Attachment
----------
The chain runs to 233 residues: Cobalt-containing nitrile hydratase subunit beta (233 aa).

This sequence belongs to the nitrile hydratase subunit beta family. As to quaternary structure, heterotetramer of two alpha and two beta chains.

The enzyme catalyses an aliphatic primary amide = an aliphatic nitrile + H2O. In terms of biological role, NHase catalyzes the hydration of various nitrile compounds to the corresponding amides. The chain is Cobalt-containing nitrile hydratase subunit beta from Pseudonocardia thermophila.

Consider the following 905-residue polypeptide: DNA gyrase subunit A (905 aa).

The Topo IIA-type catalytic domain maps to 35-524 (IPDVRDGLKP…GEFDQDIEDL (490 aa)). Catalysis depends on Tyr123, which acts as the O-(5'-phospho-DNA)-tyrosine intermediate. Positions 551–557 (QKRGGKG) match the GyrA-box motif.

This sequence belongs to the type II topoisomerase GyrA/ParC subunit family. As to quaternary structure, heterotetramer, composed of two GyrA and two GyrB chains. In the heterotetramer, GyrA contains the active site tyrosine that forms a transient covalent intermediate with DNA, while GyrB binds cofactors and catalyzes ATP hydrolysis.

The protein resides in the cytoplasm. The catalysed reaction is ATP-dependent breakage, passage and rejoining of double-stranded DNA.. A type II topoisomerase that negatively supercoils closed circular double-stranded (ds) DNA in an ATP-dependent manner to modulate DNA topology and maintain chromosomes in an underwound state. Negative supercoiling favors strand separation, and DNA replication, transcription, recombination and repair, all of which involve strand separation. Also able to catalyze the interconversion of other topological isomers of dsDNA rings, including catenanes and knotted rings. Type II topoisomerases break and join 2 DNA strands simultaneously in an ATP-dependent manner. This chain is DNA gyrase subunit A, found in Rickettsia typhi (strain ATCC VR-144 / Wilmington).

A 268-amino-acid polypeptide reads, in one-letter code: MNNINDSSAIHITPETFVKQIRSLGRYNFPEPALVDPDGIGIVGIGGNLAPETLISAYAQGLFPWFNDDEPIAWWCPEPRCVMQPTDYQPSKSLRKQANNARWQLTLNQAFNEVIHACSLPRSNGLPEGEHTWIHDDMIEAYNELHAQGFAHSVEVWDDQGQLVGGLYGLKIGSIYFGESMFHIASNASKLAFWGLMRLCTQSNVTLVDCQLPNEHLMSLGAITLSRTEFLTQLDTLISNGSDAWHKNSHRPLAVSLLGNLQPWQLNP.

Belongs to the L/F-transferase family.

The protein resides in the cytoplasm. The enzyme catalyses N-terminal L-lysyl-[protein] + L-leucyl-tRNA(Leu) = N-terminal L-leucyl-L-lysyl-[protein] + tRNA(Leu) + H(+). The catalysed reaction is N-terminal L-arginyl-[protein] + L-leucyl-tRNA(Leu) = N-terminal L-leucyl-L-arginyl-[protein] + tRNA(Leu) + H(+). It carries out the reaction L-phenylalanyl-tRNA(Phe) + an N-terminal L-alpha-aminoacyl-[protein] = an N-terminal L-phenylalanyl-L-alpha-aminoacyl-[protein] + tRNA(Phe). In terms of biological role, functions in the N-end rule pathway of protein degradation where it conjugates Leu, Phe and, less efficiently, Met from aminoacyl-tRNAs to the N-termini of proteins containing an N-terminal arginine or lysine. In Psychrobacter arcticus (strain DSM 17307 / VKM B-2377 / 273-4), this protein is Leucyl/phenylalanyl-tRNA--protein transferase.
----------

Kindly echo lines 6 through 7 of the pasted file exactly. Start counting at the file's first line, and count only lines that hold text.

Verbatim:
This sequence belongs to the type II topoisomerase GyrA/ParC subunit family. As to quaternary structure, heterotetramer, composed of two GyrA and two GyrB chains. In the heterotetramer, GyrA contains the active site tyrosine that forms a transient covalent intermediate with DNA, while GyrB binds cofactors and catalyzes ATP hydrolysis.

The protein resides in the cytoplasm. The catalysed reaction is ATP-dependent breakage, passage and rejoining of double-stranded DNA.. A type II topoisomerase that negatively supercoils closed circular double-stranded (ds) DNA in an ATP-dependent manner to modulate DNA topology and maintain chromosomes in an underwound state. Negative supercoiling favors strand separation, and DNA replication, transcription, recombination and repair, all of which involve strand separation. Also able to catalyze the interconversion of other topological isomers of dsDNA rings, including catenanes and knotted rings. Type II topoisomerases break and join 2 DNA strands simultaneously in an ATP-dependent manner. This chain is DNA gyrase subunit A, found in Rickettsia typhi (strain ATCC VR-144 / Wilmington).